6

This inquiry should focus on two distinct periods. First, the district court should examine the pre-mailing delay to see if there is something akin to "excusable neglect" or "good cause" which excuses the delay.5 Second, the district court should determine when the document was mailed and whether, in the ordinary course of events, the clerk would have received the letter by the applicable filing deadline.6

7

This application of Fallen is consistent with those cases holding that when an appellant mails his notice of appeal to the district court, and it is received before the filing deadline but not filed until the deadline expires, the notice is timely even though filing and not receipt is required under the literal terms of Fed.R.App.P. 4. See Stevens v. Heard, 674 F.2d 320 (5th Cir.1982); Deloney v. Estelle, 661 F.2d 1061 (5th Cir. Nov. 20, 1981); Aldabe v. Aldabe, 616 F.2d 1089 (9th Cir.1980) ("Because an appellant has no control over delays between receipt and filing, a notice is timely filed if received by the district court within the applicable period specified in Rule 4"). The court in Stevens justified this rule, stating that the "appellate rules were not intended to provide pitfalls for the unwary." 674 F.2d at 322.


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8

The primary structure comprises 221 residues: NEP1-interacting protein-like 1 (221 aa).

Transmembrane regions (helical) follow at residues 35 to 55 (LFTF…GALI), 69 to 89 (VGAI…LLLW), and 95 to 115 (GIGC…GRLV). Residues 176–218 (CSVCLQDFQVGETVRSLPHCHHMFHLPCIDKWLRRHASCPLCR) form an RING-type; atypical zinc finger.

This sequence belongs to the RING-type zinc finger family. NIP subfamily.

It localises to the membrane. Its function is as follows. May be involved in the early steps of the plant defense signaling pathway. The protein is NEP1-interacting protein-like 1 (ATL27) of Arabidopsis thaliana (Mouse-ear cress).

Similarly, the Advisory Committee Notes to Appellate Rules 3 and 4, citing Fallen as an illustration, advise that we should interpret the rules in accord with those cases dispensing "with literal compliance in cases in which it cannot fairly be exacted." In the instant case, appellant Wright sought legal assistance from someone at the University of Indiana School of Law. Wright's legal papers were, however, misplaced. Although the district court held that the misplacement of legal papers constituted "good cause" for extending the time for appeal under Fed.R.App.P. 4(a)(5), the district court did not make the analysis provided for in Fallen, e.g., it did not determine when Wright finally received his papers from the individual at the University of Indiana who was assisting him, nor whether under all the circumstances appellant has done "all that could reasonably be expected." As noted above,7 such an analysis must be made to determine whether the pre-mailing delay can justifiably be excused. We remand to the district court for further proceedings pursuant to Fallen and this opinion.